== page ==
In December 2019, researchers from Nanyang Technological University (NTU) in Singapore discovered a way to use sunlight to turn plastic waste into chemicals, according to a daily scientific report from the US news website.
NTU researchers put non-biodegradable plastic waste into a solvent with a catalyst and exposed it to sunlight. The solvent took only six days to decompose and convert the plastic into formic acid.
Formic acid is a widely used natural chemical that can be used as a food preservative, antibacterial cleaner or hydrogen fuel cell.
Malaysian social news website SAYS reports that the technology is the first in the world to enable plastics to disintegrate in such a short time.
Soo Han Sen, an assistant professor at the NTU School of Physics and Mathematics, is leading the project. He said that this new chemical reaction can completely decompose plastics such as polyethylene.
Most plastics are not biodegradable because they contain extremely inert chemical bonds called carbon-carbon bonds, and these chemical bonds will not easily break down if high temperatures are not applied.
The catalyst used by the NTU research team is vanadium.
Vanadium is a silver-gray metal with a high melting point. It is often used as a catalyst in the chemical industry and is known as the metal “vitamin”. Vanadium metal is mostly used in automotive steel alloys and aircraft aluminum alloys.
Vanadium as a catalyst is usually supported by an organic group, abbreviated as LV (O). It uses light energy to drive chemical reactions, so it is also called a vanadium-based photo catalyst.
Su Hansen said that vanadium-based photo catalysts are specifically used to break those carbon-carbon bonds in plastics.
If the carbon-carbon bond is compared to a zipper, the new vanadium-based photocatalyst is the handle of the zipper. When the sun shines, the vanadium-based photocatalyst unlocks the zipper and breaks the carbon-carbon bond.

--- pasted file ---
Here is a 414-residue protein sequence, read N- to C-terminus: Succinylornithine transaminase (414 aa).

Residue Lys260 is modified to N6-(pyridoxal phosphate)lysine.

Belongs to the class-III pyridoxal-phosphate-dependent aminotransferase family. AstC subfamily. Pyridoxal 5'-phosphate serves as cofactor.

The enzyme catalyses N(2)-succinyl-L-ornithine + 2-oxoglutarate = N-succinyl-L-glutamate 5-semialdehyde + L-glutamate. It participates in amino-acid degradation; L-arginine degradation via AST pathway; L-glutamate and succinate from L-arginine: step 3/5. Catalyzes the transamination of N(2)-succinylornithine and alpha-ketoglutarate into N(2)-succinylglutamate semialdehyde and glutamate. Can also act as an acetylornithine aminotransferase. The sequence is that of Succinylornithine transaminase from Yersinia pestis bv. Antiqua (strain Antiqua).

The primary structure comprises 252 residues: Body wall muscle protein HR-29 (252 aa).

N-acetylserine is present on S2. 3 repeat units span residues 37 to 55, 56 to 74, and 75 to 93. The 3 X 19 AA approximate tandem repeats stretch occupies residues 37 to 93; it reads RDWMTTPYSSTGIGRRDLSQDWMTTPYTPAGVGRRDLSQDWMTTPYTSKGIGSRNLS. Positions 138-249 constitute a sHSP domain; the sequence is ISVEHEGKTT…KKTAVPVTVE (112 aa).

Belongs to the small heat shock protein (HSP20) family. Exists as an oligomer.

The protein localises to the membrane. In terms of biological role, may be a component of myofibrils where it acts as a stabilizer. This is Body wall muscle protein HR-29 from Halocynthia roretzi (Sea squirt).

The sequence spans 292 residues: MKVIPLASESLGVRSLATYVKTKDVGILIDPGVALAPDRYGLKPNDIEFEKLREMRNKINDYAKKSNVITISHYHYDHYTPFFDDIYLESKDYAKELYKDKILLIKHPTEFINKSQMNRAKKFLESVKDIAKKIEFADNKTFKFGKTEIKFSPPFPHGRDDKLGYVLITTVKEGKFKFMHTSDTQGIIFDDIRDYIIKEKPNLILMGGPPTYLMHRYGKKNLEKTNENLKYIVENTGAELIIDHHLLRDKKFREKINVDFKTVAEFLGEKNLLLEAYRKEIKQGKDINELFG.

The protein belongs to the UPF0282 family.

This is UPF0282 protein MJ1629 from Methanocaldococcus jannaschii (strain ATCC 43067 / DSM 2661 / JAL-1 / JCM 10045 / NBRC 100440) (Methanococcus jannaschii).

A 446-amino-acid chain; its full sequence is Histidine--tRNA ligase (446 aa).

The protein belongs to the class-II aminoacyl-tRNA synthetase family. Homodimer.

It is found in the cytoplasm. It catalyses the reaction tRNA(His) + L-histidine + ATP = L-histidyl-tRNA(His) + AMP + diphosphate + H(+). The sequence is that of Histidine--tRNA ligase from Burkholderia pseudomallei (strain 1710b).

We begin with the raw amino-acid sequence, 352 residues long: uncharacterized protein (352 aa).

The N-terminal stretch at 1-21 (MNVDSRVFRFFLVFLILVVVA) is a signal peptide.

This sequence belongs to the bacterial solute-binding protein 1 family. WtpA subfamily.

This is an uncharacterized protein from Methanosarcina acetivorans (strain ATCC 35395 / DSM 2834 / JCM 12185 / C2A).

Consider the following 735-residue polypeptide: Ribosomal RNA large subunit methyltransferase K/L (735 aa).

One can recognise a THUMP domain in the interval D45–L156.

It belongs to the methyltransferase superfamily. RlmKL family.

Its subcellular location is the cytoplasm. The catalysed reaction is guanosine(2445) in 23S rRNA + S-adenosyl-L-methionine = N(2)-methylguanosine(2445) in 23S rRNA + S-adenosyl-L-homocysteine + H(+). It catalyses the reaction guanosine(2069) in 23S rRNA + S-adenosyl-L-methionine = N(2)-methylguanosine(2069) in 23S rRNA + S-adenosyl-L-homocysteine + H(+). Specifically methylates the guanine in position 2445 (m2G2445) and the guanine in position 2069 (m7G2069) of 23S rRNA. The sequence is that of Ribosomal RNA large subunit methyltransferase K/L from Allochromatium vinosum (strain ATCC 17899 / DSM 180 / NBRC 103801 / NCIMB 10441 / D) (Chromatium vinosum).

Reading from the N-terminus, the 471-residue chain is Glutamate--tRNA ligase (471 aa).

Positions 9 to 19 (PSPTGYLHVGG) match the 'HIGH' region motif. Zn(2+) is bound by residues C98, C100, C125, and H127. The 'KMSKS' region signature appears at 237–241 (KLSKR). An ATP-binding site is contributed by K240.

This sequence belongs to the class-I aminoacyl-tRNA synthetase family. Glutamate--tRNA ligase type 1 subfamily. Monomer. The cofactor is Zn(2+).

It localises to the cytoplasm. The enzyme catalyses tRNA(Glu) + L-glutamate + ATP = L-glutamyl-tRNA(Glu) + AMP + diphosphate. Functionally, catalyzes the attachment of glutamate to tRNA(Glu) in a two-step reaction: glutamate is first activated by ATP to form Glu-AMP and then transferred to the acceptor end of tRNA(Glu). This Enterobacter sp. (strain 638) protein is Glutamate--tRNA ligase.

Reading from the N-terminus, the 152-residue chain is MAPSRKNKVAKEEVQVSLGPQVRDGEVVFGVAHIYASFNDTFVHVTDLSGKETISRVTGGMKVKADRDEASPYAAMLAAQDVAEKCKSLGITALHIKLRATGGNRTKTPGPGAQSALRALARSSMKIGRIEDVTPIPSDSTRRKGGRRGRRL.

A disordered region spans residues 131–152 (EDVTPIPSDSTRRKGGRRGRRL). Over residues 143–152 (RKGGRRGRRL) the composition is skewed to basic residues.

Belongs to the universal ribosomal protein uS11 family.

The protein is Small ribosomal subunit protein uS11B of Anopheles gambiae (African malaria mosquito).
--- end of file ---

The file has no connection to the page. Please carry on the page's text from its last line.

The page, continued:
The conversion rate of the catalyst for non-polyethylene terephthalate (PET) plastic is 100%.
Su Hansen said his research team is trying to get more research funding to attract talent and expand research. It will take at least five years for the plastic decomposition technology to be commercialized.
The research team’s next focus is to understand how to apply this technology to other different types of plastics and reduce the decomposition time.
Currently, most plastic waste in Singapore is burned, and the burnt ashes are transported to Singapore’s Semakau landfill. The landfill is expected to run out of landfill space by 2035.
NTU tests and develops plastic waste solutions to solve the problem of limited space in the Shima Takashima landfill.
Previously, scientists have also tried other methods to convert waste plastics into useful chemicals, but many ways may involve bad reagents or too many steps to expand the scale of production.
For example, researchers have tried to add catalyst cadmium to the solvent to reflect the production of hydrogen, but cadmium is a toxic heavy metal, and the air polluted by cadmium can cause serious harm to the human body.
Catalysts made from vanadium are different from most common catalysts made in the industry from expensive or toxic metals such as platinum, palladium or ruthenium. The vanadium-based photocatalyst has the advantages of rich reserves, low cost, and environmental friendliness.